ForEach

In my recent post about coding styles one particular thing provoked the majority of feedback and discussions: the ForEach extension method on IEnumerable<T>. Justin Etheredge has a good post about this method here. StackOverflow.com also has a good question: Why is there not a ForEach extension method on the IEnumerable interface?

Note: If you’d like this method to be added to .NET 4.0, go vote here: https://connect.microsoft.com/VisualStudio/feedback/ViewFeedback.aspx?FeedbackID=279093

Recently I also went ahead and logged a suggestion against the BCL team to add this method in .NET 4.0, and got some feedback from Melitta Andersen and Justin van Patten. Essentially, the BCL team’s considerations boil down to what we’ve discussed in my recent post:

  • it encourages state mutation
  • it’s hard to set a breakpoint inside the lambda/delegate body (and other debugging issues)
  • it’s not clear where to place this method (it’s not exactly part of LINQ, it’s just a helper on IEnumerable<T>), also it doesn’t allow to chain calls

Mads Torgersen (representing the language design team) was also reluctant about adding this method because of similar concerns (functional impurity etc). I myself in my previous post was enumerating various downsides of using this method.

And still I think we should add it.

My thinking is the following. The ultimate purpose of the BCL is to help avoid code duplication by introducing a common reusable set of functionality so that people don’t have to reinvent the wheel by writing their own collections, sorters, etc. A lot of people will use ForEach anyway, and if we don’t provide it in the framework, they will have to re-implement it in every new project. Also, by providing the ForEach method out of the box, we’re not forcing anyone to actually go ahead and use it – people will still have the choice and be warned about the downsides of ForEach. It’s just when they will use it anyway (and this happens a lot), they will be able to consume a ready-made one. The use of having it (in my opinion) by far overweights the downsides of using it inappropriately.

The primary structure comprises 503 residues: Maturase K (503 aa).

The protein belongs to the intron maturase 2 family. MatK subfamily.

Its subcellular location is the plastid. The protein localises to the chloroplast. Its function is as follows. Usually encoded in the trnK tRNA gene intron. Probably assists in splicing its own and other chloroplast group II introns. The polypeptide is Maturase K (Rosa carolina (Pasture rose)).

ForEach looks really good with very simple snippets, such as:

myStrings.ForEach(Console.WriteLine);

Some developers forget that you can use this shorter syntax instead of:

myStrings.ForEach(s => Console.WriteLine(s));

Another ForEach advantage is that it allows you to extract the body of the loop into a separate place and reuse it by just calling into it.

Also, given the fact that List<T> already has it, it seems unfair that IEnumerable<T> doesn’t. This is an unnecessary limitation (that’s what I think).

Chris Tavares says:

I suspect the reason that this didn't exist before is that you can't use it from VB. VB only support lambda expressions, while the foreach method requires a lambda *statement*.

Well the good news is that we are introducing statement lamdbas in VB 10.0 so this shouldn’t be an issue at all.

I’m also pretty sure that one can also overcome the debugging difficulties of ForEach with tooling support, such as [DebuggerStepThrough] and “Step Into Specific”. Debugging problems are not language/libraries problem per se, it’s a tooling problem, and tooling should always be fixed/improved to satisfy languages and libraries.

A lot of people are asking for the ForEach extension method – this is probably one most wanted piece of API:

My questions for you folks are:

  1. What do you think? Should this method be added to BCL?
  2. If yes, where? System.Linq.Enumerable? System.Collections.Generic.Extensions? Anywhere else?

There are also variations on this extension method:

  • returning IEnumerable<T> to allow the ForEach calls to chain
  • accepting an Action<T, int> where the second parameter is the index of an item
  • Kevin’s Apply method

If you ask me, only the simplest overload should be added, because Select is a better choice for chaining calls. Also this would encourage people to use the method in the simplest scenarios, where the downsides of doing so are negligible.

Finally, one argument I have is that googling “foreach extension method” yields 1 590 000 results, which I think is a pretty good indication that the feature has high demand.